As it stands, it can’t hurt to begin the year with Barrett slated in the starting lineup.

One could look at it as some form of a litmus test, provided Fizdale cuts it short once it begins down trending. Barrett is the most important player on the Knicks this season, there’s no arguing that, which is more than you could say about either Knox or Ntilikina their entire time in the league.

Positional Competition

Fortunately for Barrett and Fizdale alike, the roster is slim at his position.

If we’re talking about the two-guard slot, he’s only truly competing with Damyean Dotson and Allonzo Trier. Both took huge leaps last season. While Dotson developed into a respectable wing defender, Trier became a legitimate scoring threat in any situation.

What Barrett will inevitably offer over either of them, in both the short and long term, is passing. Neither Trier or Dotson eclipsed two assists per game on the year.

Barrett, coming fresh off a year where he played the primary ball-handler, averaged 4.3 over his 38 games next to Williamson and Reddish.

The shots will be harder to find/create in the NBA assuredly. But the 19-year old is debatably a more established passer already than either Dotson or Trier. For a Knicks team that finished dead last in assists per game last season, they’ll be handing out opportunities to all the established facilitators on the roster, including Barrett.

Where Dotson may raise some ears and push his rookie teammate in the chase for starting two-guard, is off-ball impact. The (now) third-year guard moves fairly well without the ball in his hands and is even better defensively in that regard.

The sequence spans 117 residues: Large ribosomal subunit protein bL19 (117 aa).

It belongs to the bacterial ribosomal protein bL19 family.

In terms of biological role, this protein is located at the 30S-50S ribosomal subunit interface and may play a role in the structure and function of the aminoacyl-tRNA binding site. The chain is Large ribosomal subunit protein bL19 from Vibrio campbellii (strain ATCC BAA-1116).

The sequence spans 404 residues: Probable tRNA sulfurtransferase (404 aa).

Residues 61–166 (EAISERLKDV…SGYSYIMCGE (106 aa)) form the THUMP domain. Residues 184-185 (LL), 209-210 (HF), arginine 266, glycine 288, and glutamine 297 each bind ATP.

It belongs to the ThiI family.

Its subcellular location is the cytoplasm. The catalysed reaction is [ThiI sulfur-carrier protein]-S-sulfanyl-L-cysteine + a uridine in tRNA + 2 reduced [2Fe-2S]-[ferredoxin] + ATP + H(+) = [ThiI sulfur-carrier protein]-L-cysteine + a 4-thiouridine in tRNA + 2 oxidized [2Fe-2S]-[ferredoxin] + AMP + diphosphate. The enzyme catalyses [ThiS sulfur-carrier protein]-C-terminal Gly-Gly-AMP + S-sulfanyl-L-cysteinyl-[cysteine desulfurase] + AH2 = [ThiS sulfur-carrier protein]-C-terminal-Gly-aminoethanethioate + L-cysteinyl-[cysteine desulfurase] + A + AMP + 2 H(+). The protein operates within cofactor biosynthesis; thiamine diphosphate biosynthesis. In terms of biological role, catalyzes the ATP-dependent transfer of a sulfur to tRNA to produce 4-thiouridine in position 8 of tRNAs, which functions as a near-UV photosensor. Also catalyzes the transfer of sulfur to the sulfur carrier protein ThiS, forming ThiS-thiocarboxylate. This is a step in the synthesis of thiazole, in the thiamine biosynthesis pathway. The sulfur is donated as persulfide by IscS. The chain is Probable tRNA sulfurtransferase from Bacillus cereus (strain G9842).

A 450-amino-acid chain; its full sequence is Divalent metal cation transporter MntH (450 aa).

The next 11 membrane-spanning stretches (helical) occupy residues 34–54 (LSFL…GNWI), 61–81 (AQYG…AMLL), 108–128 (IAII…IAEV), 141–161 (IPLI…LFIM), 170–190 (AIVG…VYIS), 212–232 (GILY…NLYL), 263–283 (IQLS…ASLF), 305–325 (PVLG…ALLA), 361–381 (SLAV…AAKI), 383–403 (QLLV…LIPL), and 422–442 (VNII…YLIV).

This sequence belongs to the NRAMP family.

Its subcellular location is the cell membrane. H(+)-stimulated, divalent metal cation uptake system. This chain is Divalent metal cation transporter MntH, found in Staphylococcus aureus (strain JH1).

RJ Barrett
ESNY Graphic, AP Photo

New York Knicks Direction

Look, last season it was undeniable. But this year, I truly believe the Knicks won’t fall into their old tanking habits. The structure of the draft lottery has gotten a makeover, and they’ve brought in some ready to win now veteran guys through free agency.

The team won just 17 games last season, behind the lead of Emmanuel Mudiay at the helm, and Knox getting free reign on the floor. Now, Dennis Smith Jr. is the point guard, and he’s on a revenge campaign. Julius Randle has been brought in to be the starting power forward and is a potential All-Star candidate now in the Eastern Conference.

Mitchell Robinson is insanely good for just 21-years old and Marcus Morris is a proven winner via the regular and postseasons. Very little surprises any Knicks fans nowadays, after the Porzingis and Carmelo Anthony sagas.

There’s very little the New York Knicks could do for shock value at this point. They’ve traded away their franchise star twice in the last three years and signed multiple contracts that still stand high among the league’s worst.

But for the team to once again fall into tanking and attempt to acquire the highest draft pick instead of winning as much as possible–really?

Look at the neighboring Brooklyn Nets, who did sign Kevin Durant and Kyrie Irving, after they birthed the playoffs for the first time since 2014. Cap space isn’t everything it turns out. Maybe winning actually holds some value among the league’s top talent.

Which is what raises the following question: If your goal is to win as much as possible, does starting a 19-year old rookie make sense?


Not starting your (healthy) third overall pick is essentially unheard of in the NBA. Still, head coach David Fizdale could gain to take a hard look at Barrett’s candidacy. While it’s easier to just say, “Why not?,” it may prove beneficial to buy-in on winning now.

And unless he proves that he contributes to such right out of the gate, RJ Barrett may thrive more in a bench role where he can be the alpha-ball handler we saw with the Blue Devils.